Left to right – Jim Mickle, Nick Damici and Don Johnson doing Q&A at the IFC Film Center at the Cold in July preview

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The film is set in Texas and follows Michael C. Hall’s character through a series of horrifying and life changing events, beginning with the shooting of a burglar / intruder into his home and ending … nearly two hours later … with a major scene of carnage.

I take it from Director Mickle’s comments at the preview that given the relatively low budget, the team was ready to make some compromises on certain aspects of the shooting but I must say that this does not look like a low budget film.

The DP did a great job on the look and feel of the place, and the costumes and sets felt authentic to time and place, even though the movie was actually shot in Kingston, upstate  NY rather than Texas. You would not know it to look at the film.

Hall, Shepard and Johnson did an excellent job in their roles. Shepard plays an ex-con just out of prison and he nails the performance by being understated and yet prone to threats and violence. Hall was perfect as the “joe civilian” who is lured into a world far beyond his normal suburban life, and Johnson was wonderful as the colorful bounty hunter. Johnson added a lot of levity and light-touch moments in an overall dark themed film.

The primary issues I had with the movie were the plot inconsistencies, and there were several.

Most glaring, for me, was in the first portion of the film. We’re told someone that is shot and killed is not who the cops are saying it is and Hall and Shepard actually go dig up the body to check. Sure enough, we are told ‘nope, it isn’t the guy we were told.’

Hall becomes a bit obsessed about who is this guy in the grave? It starts nagging at him, so much so that he starts snooping around on his own to find out. This leads him into other predicaments (which is the point, of course.) However, who is in the grave is completely dropped as the movie transitions into the middle segment and we never find out.

I’m not a fan of luring an audience into something using a dead body, and being told it’s “really important” only to have it drop away into nothing, without further explanation.

But, don’t get me wrong, this movie is so well acted and well made that it’s fun to watch. I am NOT a fan of shoot-em-up films with lots of carnage, and yet I felt myself willingly going along for the ride … much like Michael C. Hall’s character.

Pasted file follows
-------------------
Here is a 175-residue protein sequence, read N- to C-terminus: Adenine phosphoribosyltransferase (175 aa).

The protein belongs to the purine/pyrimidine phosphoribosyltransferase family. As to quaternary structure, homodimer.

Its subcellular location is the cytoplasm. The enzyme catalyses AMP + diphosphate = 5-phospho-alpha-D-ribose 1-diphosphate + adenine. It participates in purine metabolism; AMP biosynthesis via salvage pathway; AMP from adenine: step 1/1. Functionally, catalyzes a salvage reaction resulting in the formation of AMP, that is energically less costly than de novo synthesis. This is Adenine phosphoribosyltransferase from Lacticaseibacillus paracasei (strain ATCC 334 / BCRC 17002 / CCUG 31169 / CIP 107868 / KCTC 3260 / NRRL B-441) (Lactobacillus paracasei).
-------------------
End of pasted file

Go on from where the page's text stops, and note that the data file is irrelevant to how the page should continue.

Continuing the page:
I’d recommend giving this movie a chance. It’s got a lot to like, especially the wonderful performances by Hall, Shepard and Johnson.

 

My Short Film Adventure – Writing Credit on IMDB!

My first IMDB Film Credit!

My first IMDB Film Credit!

It’s been a few weeks since I’ve posted an update on my short film adventure, and that’s because filming finished in April and now the short is in post-production.

An editor has been brought on board, and they will produce a rough cut of the film to be reviewed by the Producers, the Director and with luck, me too. 😉

In the meantime, an entry for Jordan’s Jackhammer (working title) has been put on IMDB, and yours truly is listed as the Writer.

Woo Hoo! It’s my first IMDB film credit, and if I have anything to do with it, not my last.

If you want to check it out, there are two links of interest (from my perspective):

Jordan’s Jackhammer: http://www.imdb.com/title/tt3703880/?ref_=fn_al_tt_1

Carol Deminski, Writer: http://www.imdb.com/name/nm6467027/?ref_=tt_ov_wr

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The excitement continues!

Short Stories – Submit It or Quit It Presentation and Press Coverage

A few weeks ago I gave a presentation at the Jersey City Writers group titled Submit It or Quit It: Short Stories, followed by a panel discussion with two other writers, Nancy Mendez-Booth and Meg Merriet. The panel was hosted by Adriana Rambay Fernandez.

L - R, panelists include: Meg Merriet, Nancy Mendez-Booth and me

L – R, panelists include: Meg Merriet, Nancy Mendez-Booth and me

Our panel moderator, Adriana Rambay Fernandez

Our panel moderator, Adriana Rambay Fernandez